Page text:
• Overall Official(s)
    • Ryan Van Lieshout, MD PhD, Principal Investigator, McMaster University
  • Overall Contact(s)
    • Ryan Van Lieshout, MD PhD, (905)522-1155, vanlierj@mcmaster.ca

References

Cox JL, Holden JM, Sagovsky R. Detection of postnatal depression. Development of the 10-item Edinburgh Postnatal Depression Scale. Br J Psychiatry. 1987 Jun;150:782-6.

Sheehan DV, Lecrubier Y, Sheehan KH, Amorim P, Janavs J, Weiller E, Hergueta T, Baker R, Dunbar GC. The Mini-International Neuropsychiatric Interview (M.I.N.I.): the development and validation of a structured diagnostic psychiatric interview for DSM-IV and ICD-10. J Clin Psychiatry. 1998;59 Suppl 20:22-33;quiz 34-57. Review.

Crick K, Al Sayah F, Ohinmaa A, Johnson JA. Responsiveness of the anxiety/depression dimension of the 3- and 5-level versions of the EQ-5D in assessing mental health. Qual Life Res. 2018 Jun;27(6):1625-1633. doi: 10.1007/s11136-018-1828-1. Epub 2018 Mar 7.

Xie F, Pullenayegum E, Gaebel K, Bansback N, Bryan S, Ohinmaa A, Poissant L, Johnson JA; Canadian EQ-5D-5L Valuation Study Group. A Time Trade-off-derived Value Set of the EQ-5D-5L for Canada. Med Care. 2016 Jan;54(1):98-105. doi: 10.1097/MLR.0000000000000447.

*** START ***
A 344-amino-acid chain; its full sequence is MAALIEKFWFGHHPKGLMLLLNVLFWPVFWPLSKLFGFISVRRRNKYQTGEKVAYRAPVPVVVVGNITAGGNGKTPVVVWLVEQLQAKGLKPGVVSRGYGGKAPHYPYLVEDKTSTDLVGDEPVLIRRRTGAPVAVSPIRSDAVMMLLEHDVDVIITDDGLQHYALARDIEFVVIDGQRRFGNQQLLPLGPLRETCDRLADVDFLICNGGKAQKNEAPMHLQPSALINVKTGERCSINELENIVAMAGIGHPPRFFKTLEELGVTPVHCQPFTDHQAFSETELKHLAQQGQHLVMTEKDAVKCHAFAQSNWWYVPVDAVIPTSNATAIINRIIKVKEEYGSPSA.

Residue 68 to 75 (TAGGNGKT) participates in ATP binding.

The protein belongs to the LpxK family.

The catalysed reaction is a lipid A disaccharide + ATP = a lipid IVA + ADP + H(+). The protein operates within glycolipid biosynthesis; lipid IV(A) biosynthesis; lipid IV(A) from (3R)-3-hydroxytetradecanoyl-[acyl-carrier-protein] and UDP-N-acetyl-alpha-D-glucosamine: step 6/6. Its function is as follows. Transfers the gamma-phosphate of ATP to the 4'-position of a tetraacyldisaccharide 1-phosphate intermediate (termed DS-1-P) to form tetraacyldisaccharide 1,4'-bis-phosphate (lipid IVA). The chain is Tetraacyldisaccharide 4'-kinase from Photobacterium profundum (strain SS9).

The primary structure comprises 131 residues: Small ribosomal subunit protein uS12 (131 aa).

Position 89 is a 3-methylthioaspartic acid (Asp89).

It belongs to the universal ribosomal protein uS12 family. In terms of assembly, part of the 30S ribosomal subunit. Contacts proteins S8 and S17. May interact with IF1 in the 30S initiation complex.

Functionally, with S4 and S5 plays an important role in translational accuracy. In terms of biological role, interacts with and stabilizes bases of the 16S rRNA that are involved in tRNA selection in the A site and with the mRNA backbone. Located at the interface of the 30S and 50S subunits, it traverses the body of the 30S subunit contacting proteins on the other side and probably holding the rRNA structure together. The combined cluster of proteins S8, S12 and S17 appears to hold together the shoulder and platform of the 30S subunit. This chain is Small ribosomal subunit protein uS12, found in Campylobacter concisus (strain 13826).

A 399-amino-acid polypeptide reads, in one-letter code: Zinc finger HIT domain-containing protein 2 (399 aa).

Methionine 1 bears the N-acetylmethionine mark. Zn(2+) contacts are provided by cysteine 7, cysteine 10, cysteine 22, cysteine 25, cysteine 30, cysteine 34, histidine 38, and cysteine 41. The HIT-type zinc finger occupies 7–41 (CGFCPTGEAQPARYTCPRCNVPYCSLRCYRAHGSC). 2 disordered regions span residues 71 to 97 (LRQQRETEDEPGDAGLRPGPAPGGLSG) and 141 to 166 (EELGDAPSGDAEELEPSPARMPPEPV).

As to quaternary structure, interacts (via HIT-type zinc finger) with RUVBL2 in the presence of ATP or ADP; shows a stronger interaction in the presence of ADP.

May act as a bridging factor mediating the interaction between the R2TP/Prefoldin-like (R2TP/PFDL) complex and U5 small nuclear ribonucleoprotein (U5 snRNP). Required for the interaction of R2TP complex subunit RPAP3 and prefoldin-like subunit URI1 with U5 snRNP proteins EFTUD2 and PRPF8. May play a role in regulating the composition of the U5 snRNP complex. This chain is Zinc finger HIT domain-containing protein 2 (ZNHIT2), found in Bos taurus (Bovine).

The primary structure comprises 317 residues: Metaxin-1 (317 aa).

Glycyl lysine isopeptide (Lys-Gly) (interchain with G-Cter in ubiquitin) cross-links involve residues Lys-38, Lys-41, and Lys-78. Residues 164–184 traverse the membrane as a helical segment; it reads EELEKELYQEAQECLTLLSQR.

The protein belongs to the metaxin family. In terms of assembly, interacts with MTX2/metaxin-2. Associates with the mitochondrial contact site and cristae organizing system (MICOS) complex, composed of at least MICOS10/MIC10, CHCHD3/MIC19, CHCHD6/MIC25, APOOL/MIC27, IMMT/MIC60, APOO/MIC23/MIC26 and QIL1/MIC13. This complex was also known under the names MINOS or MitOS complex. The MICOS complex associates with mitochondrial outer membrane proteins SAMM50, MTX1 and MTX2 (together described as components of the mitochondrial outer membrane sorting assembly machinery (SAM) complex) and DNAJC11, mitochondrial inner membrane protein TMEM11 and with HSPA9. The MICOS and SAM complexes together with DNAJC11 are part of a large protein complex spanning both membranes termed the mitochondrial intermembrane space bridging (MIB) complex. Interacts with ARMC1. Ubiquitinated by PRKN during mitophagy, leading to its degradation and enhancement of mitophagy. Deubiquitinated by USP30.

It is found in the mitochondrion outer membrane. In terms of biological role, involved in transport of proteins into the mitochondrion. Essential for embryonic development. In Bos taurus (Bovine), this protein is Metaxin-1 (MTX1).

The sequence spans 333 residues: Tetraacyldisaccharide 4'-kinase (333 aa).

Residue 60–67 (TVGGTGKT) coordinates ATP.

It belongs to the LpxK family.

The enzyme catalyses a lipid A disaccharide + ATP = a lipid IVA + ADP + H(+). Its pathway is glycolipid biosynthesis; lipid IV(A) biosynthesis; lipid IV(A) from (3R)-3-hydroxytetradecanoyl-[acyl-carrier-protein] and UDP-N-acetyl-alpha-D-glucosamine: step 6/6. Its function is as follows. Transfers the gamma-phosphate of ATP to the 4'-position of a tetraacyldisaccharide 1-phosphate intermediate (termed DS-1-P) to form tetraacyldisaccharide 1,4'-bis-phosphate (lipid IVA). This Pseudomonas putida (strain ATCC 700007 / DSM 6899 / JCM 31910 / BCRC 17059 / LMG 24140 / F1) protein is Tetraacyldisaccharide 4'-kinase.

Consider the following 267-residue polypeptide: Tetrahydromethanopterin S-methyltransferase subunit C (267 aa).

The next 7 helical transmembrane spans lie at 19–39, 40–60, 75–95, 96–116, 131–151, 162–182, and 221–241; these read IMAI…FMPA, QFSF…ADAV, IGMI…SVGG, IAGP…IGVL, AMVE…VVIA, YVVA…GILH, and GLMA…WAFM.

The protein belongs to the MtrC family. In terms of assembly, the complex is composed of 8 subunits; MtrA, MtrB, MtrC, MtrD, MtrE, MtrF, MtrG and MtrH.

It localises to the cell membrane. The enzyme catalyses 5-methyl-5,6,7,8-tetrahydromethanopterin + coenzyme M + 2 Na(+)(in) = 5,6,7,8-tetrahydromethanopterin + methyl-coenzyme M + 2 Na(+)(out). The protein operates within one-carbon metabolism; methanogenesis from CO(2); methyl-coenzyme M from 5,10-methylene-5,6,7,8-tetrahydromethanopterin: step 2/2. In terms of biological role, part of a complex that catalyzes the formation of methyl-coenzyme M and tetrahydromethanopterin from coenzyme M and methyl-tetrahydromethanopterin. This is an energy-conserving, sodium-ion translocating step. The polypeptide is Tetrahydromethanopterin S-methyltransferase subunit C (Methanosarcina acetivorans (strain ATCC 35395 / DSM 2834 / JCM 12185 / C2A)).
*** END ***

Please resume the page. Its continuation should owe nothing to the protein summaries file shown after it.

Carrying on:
Spitzer RL, Kroenke K, Williams JB, Löwe B. A brief measure for assessing generalized anxiety disorder: the GAD-7. Arch Intern Med. 2006 May 22;166(10):1092-7.

Loyd BH, Abidin RR. Revision of the Parenting Stress Index. J Pediatr Psychol. 1985 Jun;10(2):169-77.

Brockington IF, Fraser C, Wilson D. The Postpartum Bonding Questionnaire: a validation. Arch Womens Ment Health. 2006 Sep;9(5):233-42. Epub 2006 May 4.

Putnam SP, Helbig AL, Gartstein MA, Rothbart MK, Leerkes E. Development and assessment of short and very short forms of the infant behavior questionnaire-revised. J Pers Assess. 2014;96(4):445-58. doi: 10.1080/00223891.2013.841171. Epub 2013 Nov 9.

Putnam SP, Rothbart MK. Development of short and very short forms of the Children's Behavior Questionnaire. J Pers Assess. 2006 Aug;87(1):102-12.

Bourdon KH, Goodman R, Rae DS, Simpson G, Koretz DS. The Strengths and Difficulties Questionnaire: U.S. normative data and psychometric properties. J Am Acad Child Adolesc Psychiatry. 2005 Jun;44(6):557-64.